The effect of the progressive entry into production of the new farms in its forecast, with 5.4 million lemon trees planted in the last six years, which, will be reflected in the harvest of the coming years, should also be taken into consideration.

Turkey: Better weather benefits Turkish lemon season
The weather has been much better than last year, as there have been many fewer flash frosts and flash heat waves. As a result, Turkey will have a healthier crop with more crop volume than last year. Turkey’s first lemons, of the variety Meyer, will start exports on 20 August, as announced by the government. This year, the crop volume is expected to be big and sizes to be medium, for both Meyer and Interdonato lemons. For the Interdonato lemon season Turkey is expected to start towards the end of September.

South Africa: Better season than expected for South African lemons
The South African lemon estimate is 10% down from the original estimate made for the season; as it is now expected to be 27 million 15kg equivalent cartons, of which most have been packed and inspected for export, with 22 million cartons having already been shipped by the end of week 30.

It is mostly Eastern Cape lemons that are being packed, with a bit still to come from the Western Cape. Drought in the Eastern Cape, the region which produces most of South Africa’s lemons, has resulted in smaller fruit, and won’t reach its initial export estimate of 16.396 million 15 kg equivalent cartons.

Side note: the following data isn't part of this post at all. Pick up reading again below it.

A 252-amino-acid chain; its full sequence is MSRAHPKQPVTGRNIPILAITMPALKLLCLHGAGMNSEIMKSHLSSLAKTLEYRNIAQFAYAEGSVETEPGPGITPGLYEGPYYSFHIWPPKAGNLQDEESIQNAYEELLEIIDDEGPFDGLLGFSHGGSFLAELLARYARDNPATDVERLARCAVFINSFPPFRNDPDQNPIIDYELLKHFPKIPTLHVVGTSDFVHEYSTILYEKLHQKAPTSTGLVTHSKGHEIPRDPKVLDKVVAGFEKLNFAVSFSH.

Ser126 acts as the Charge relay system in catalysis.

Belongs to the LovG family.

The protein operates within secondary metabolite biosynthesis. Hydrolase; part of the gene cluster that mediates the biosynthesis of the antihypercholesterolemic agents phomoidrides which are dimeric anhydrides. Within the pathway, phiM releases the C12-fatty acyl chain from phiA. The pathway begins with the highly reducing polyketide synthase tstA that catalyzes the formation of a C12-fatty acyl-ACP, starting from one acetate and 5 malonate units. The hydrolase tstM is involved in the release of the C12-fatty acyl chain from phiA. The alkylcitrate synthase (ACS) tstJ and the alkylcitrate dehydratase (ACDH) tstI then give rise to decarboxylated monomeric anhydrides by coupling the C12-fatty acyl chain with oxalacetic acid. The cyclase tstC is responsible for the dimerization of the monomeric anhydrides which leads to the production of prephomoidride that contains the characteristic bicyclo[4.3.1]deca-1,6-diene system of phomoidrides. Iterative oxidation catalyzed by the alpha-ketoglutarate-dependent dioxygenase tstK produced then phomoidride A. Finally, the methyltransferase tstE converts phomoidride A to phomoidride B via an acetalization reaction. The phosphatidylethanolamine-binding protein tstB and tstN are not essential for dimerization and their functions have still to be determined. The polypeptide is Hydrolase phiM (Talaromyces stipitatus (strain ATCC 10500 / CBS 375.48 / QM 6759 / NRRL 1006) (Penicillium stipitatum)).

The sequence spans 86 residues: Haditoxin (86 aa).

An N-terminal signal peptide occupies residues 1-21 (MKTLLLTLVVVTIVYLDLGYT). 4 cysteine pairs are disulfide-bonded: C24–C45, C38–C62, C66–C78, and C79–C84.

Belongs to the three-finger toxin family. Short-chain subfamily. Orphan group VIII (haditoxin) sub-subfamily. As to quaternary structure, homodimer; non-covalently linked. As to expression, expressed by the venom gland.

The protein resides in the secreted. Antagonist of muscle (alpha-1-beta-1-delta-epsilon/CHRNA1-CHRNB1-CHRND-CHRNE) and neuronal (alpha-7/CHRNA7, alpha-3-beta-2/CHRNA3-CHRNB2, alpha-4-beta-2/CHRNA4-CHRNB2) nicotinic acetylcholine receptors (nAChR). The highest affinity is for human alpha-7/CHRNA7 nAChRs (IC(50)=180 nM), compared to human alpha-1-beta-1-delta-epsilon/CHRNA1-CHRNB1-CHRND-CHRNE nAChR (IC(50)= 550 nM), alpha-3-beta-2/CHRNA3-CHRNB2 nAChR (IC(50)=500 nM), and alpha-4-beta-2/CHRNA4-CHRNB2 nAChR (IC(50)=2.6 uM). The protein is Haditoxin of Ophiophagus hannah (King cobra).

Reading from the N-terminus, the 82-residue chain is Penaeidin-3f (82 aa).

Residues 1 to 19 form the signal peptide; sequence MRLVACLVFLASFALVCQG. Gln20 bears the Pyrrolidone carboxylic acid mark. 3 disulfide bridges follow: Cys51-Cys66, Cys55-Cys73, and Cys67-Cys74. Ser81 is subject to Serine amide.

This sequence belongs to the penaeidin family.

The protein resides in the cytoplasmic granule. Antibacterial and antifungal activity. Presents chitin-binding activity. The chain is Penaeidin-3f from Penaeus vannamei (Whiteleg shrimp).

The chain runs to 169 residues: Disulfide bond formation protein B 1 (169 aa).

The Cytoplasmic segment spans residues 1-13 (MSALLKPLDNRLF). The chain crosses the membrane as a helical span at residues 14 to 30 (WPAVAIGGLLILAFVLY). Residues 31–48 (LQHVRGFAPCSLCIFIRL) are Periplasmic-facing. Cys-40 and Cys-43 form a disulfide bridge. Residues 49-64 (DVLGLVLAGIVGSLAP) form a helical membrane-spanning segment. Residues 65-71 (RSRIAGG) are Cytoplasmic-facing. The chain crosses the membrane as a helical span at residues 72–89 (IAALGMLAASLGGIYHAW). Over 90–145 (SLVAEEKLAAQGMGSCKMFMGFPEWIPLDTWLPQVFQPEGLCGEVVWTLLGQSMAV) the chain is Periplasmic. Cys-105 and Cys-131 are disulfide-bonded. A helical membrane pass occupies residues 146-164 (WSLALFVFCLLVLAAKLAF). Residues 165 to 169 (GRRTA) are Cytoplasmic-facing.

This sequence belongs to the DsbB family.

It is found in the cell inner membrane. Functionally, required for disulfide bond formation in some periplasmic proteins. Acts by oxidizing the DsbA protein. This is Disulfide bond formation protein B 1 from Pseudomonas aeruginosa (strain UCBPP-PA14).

Logistics are taxing exporters, for instance weather-related downtime at Port Elizabeth, Ngqura and Cape Town container terminals and congestion in the aftermath of the cyber attack following the civil unrest, particularly in Durban.

The European lemon market was under a lot of pressure at the start of the season, especially with large volumes of Spanish fruit still on the markets, but, an exporter says, the market started pulling Southern Hemisphere supplies earlier because of the low quality of late Spanish lemons and prices started rising.

Prices are weaker than last year, but, as a trader optimistically notes, it is better than they had initially expected. On the domestic market lemons are trading at between R4 (0.23 euro) and R5 (0.29 euro) per kilogram at the moment.

China: Significantly lower volume of Chinese lemons expected due to frost damage
The new season of Chinese lemons is set to start in September. Production areas suffered from cold temperatures in February this year and some of the lemons have been damaged by frost. The production volume is likely to be 30%-40% smaller this year.